If you’re suffering from an anxiety disorder, now consider the challenges of living with this, while fuelling a drug or alcohol addiction. On the other end of the spectrum, if you’re struggling with substance abuse, now imagine attempting to control anxious feelings or great worry. This is the reality for many individuals, where both conditions aggravate one another, making balance and recovery very difficult.

Down to these concerns, down to the physical and psychological health worries of both standalone illnesses and the prospect of a dual diagnosis, it’s important to share the probabilities of developing both, along with treatment options.

At Nova Recovery, we specialise in addiction recovery, along with supporting clients through mental health conditions, such as anxiety. If you are suffering, please feel reassured that treatments are available, that recovery can be met, and that maintaining the recovery of a dual diagnosis for the future is possible. Reach out today to understand the relationship between addiction and anxiety, and how to overcome both via our rehab clinic.

 

What is addiction?

Addiction is a complex brain illness which is commonly fuelled through psychological associations to addictive stimuli. Drug and alcohol addictions are in fact the most recognised and experienced addictions across the UK, carrying great concern over excessive drug and alcohol consumption.

While physical consumption drives the consumption of addiction, psychological connections ultimately motivate and aggravate the multifaceted angles of addiction. With this in mind, it is a challenging illness to treat and overcome, down to significant adaptations, occurring in the brain.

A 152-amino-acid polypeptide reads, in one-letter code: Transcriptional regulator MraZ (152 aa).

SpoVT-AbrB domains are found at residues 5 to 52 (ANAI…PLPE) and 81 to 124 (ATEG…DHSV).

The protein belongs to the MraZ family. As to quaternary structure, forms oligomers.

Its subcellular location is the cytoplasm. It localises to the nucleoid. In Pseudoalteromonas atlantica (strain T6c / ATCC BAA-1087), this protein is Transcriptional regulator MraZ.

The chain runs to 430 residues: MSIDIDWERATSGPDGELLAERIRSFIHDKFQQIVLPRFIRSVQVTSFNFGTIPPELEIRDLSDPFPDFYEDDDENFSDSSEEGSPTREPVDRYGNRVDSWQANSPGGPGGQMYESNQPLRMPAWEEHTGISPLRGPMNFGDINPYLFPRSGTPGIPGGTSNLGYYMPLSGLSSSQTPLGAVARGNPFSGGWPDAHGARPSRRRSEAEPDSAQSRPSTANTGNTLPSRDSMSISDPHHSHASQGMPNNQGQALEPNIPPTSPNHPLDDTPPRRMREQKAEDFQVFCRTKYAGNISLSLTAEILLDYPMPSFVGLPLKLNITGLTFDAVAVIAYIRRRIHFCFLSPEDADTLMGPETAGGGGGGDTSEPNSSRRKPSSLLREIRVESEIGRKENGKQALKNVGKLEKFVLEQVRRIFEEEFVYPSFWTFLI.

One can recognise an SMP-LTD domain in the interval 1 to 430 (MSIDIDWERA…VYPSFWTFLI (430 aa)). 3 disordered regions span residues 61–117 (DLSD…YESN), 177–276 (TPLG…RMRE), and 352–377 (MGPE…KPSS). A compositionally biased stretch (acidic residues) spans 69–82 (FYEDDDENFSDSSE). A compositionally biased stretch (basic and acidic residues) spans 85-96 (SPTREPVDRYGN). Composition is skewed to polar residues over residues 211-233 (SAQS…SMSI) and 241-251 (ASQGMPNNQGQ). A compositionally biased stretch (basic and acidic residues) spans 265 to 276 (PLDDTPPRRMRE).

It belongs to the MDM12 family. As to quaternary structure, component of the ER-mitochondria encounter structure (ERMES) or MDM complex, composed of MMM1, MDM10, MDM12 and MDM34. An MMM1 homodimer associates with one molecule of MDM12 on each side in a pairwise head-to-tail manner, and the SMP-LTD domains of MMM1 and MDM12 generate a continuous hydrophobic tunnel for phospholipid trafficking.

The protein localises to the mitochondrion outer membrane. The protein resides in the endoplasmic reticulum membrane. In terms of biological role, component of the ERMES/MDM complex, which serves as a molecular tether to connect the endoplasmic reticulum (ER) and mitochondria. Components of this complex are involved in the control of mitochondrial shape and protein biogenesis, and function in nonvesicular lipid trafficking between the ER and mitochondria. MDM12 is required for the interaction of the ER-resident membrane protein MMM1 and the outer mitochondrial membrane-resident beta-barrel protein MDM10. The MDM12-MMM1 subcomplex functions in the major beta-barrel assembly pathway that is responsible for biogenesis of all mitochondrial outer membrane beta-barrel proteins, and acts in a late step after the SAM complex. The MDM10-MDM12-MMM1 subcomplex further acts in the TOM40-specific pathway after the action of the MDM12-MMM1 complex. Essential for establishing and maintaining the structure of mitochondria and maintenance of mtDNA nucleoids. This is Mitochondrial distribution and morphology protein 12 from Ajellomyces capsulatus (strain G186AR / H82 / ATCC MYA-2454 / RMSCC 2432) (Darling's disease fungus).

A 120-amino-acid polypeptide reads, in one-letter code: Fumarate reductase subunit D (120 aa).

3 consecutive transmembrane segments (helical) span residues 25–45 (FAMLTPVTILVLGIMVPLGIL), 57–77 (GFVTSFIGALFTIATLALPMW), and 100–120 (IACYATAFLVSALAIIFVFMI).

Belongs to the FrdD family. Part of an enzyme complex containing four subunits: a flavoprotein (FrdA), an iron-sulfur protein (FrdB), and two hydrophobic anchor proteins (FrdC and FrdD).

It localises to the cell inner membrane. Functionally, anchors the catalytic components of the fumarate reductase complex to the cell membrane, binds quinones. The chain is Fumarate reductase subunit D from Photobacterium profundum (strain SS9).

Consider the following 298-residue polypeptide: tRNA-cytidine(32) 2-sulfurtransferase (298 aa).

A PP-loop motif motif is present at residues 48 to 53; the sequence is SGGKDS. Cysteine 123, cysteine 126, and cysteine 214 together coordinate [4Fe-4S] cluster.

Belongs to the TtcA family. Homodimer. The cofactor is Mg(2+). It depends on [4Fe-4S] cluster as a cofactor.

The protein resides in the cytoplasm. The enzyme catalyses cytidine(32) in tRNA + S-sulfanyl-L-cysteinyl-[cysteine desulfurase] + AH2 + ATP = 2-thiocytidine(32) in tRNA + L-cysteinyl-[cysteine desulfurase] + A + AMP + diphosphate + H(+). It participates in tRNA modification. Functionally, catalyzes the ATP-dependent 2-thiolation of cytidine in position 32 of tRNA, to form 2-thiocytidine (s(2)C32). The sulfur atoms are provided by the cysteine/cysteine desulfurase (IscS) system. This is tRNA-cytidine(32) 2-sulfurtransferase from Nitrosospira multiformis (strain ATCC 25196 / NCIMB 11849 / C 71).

Through an addiction, there is a great likelihood that personalities will change, that responsibilities will dwindle, that emotions and feelings will adapt, that outlooks will alter, and that priorities will convert; all for the worst. Down to the control of addiction, strong habits will materialise which will require meticulous forms of addiction treatment to realign those personal traits and cognitive associations.

If you’re struggling with addiction, where you’re experiencing withdrawal symptoms, where you’re struggling to stop consumption, where you’re experiencing mental health issues and changes, and where drugs and alcohol are becoming a priority, it’s time to source professional support.

 

What is anxiety?

Anxiety again is a mental health condition which can be experienced in many different forms. From social anxiety and panic disorders to generalised anxiety, there are a number of different anxiety disorders falling under the same umbrella.

The complex factor of this umbrella is that each anxiety disorder will carry different symptoms, different triggers, different experiences. Yet, the common consensus is that those suffering from anxiety will experience heightened worry, panic or focus on everyday activities.

To the average person, a level of anxiety can be dealt with. This will commonly be around high-pressure stresses or situations. Yet, for someone with anxiety, the fight or flight response will be activated in the brain on a consistent basis, where a single trigger can motivate an anxiety attack.

Tension, trembling, breathing problems, great panic, insomnia, digestive issues and ongoing feelings of nausea are common signs of anxiety. Yet, as suggested above, every individual will suffer from varying signs of anxiety, all linked to their personal response to anxious settings.